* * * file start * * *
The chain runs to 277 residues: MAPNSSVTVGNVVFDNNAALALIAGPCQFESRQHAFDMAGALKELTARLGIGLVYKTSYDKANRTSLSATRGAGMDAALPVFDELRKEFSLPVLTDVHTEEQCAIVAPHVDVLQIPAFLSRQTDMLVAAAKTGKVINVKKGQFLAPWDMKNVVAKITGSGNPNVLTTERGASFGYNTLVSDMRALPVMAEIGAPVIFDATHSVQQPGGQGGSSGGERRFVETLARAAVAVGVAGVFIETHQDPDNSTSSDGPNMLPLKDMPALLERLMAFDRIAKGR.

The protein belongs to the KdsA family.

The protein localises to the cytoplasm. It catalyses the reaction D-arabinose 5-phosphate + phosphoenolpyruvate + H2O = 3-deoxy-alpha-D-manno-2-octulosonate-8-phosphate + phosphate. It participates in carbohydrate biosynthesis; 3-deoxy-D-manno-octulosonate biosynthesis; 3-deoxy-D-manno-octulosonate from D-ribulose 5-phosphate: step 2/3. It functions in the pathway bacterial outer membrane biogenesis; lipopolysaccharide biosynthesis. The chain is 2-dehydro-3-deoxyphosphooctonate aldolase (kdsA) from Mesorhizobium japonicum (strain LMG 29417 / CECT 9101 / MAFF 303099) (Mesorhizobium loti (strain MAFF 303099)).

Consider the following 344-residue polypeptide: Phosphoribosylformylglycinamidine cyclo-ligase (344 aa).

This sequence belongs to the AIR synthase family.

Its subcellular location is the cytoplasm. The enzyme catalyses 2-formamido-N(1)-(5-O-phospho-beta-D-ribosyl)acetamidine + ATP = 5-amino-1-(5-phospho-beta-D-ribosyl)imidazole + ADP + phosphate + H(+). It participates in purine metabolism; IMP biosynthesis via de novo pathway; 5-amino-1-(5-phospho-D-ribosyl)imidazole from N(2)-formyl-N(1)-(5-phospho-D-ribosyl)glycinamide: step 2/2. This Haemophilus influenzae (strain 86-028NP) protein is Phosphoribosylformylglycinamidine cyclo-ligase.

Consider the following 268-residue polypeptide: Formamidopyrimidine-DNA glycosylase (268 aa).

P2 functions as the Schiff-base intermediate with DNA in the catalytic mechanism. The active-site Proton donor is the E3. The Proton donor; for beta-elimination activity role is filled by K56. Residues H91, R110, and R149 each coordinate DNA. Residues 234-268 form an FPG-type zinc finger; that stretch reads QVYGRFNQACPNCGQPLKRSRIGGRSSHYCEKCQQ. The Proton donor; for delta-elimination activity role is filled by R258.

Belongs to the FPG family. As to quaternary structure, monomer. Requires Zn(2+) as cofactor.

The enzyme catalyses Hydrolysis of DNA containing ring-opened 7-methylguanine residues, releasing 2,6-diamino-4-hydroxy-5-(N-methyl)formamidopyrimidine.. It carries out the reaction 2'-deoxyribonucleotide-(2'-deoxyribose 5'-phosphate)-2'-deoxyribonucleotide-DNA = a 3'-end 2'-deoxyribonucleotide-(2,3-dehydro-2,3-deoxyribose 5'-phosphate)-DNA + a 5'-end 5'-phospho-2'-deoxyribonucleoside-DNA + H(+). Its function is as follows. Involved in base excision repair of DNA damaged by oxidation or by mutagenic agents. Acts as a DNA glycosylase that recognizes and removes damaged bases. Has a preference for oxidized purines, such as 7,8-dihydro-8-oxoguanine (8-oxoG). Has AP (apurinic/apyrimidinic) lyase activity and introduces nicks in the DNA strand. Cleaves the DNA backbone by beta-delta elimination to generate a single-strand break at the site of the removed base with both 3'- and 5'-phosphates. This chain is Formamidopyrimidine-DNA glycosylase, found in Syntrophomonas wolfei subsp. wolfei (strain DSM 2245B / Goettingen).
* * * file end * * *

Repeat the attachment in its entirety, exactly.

The chain runs to 277 residues: MAPNSSVTVGNVVFDNNAALALIAGPCQFESRQHAFDMAGALKELTARLGIGLVYKTSYDKANRTSLSATRGAGMDAALPVFDELRKEFSLPVLTDVHTEEQCAIVAPHVDVLQIPAFLSRQTDMLVAAAKTGKVINVKKGQFLAPWDMKNVVAKITGSGNPNVLTTERGASFGYNTLVSDMRALPVMAEIGAPVIFDATHSVQQPGGQGGSSGGERRFVETLARAAVAVGVAGVFIETHQDPDNSTSSDGPNMLPLKDMPALLERLMAFDRIAKGR.

The protein belongs to the KdsA family.

The protein localises to the cytoplasm. It catalyses the reaction D-arabinose 5-phosphate + phosphoenolpyruvate + H2O = 3-deoxy-alpha-D-manno-2-octulosonate-8-phosphate + phosphate. It participates in carbohydrate biosynthesis; 3-deoxy-D-manno-octulosonate biosynthesis; 3-deoxy-D-manno-octulosonate from D-ribulose 5-phosphate: step 2/3. It functions in the pathway bacterial outer membrane biogenesis; lipopolysaccharide biosynthesis. The chain is 2-dehydro-3-deoxyphosphooctonate aldolase (kdsA) from Mesorhizobium japonicum (strain LMG 29417 / CECT 9101 / MAFF 303099) (Mesorhizobium loti (strain MAFF 303099)).

Consider the following 344-residue polypeptide: Phosphoribosylformylglycinamidine cyclo-ligase (344 aa).

This sequence belongs to the AIR synthase family.

Its subcellular location is the cytoplasm. The enzyme catalyses 2-formamido-N(1)-(5-O-phospho-beta-D-ribosyl)acetamidine + ATP = 5-amino-1-(5-phospho-beta-D-ribosyl)imidazole + ADP + phosphate + H(+). It participates in purine metabolism; IMP biosynthesis via de novo pathway; 5-amino-1-(5-phospho-D-ribosyl)imidazole from N(2)-formyl-N(1)-(5-phospho-D-ribosyl)glycinamide: step 2/2. This Haemophilus influenzae (strain 86-028NP) protein is Phosphoribosylformylglycinamidine cyclo-ligase.

Consider the following 268-residue polypeptide: Formamidopyrimidine-DNA glycosylase (268 aa).

P2 functions as the Schiff-base intermediate with DNA in the catalytic mechanism. The active-site Proton donor is the E3. The Proton donor; for beta-elimination activity role is filled by K56. Residues H91, R110, and R149 each coordinate DNA. Residues 234-268 form an FPG-type zinc finger; that stretch reads QVYGRFNQACPNCGQPLKRSRIGGRSSHYCEKCQQ. The Proton donor; for delta-elimination activity role is filled by R258.

Belongs to the FPG family. As to quaternary structure, monomer. Requires Zn(2+) as cofactor.

The enzyme catalyses Hydrolysis of DNA containing ring-opened 7-methylguanine residues, releasing 2,6-diamino-4-hydroxy-5-(N-methyl)formamidopyrimidine.. It carries out the reaction 2'-deoxyribonucleotide-(2'-deoxyribose 5'-phosphate)-2'-deoxyribonucleotide-DNA = a 3'-end 2'-deoxyribonucleotide-(2,3-dehydro-2,3-deoxyribose 5'-phosphate)-DNA + a 5'-end 5'-phospho-2'-deoxyribonucleoside-DNA + H(+). Its function is as follows. Involved in base excision repair of DNA damaged by oxidation or by mutagenic agents. Acts as a DNA glycosylase that recognizes and removes damaged bases. Has a preference for oxidized purines, such as 7,8-dihydro-8-oxoguanine (8-oxoG). Has AP (apurinic/apyrimidinic) lyase activity and introduces nicks in the DNA strand. Cleaves the DNA backbone by beta-delta elimination to generate a single-strand break at the site of the removed base with both 3'- and 5'-phosphates. This chain is Formamidopyrimidine-DNA glycosylase, found in Syntrophomonas wolfei subsp. wolfei (strain DSM 2245B / Goettingen).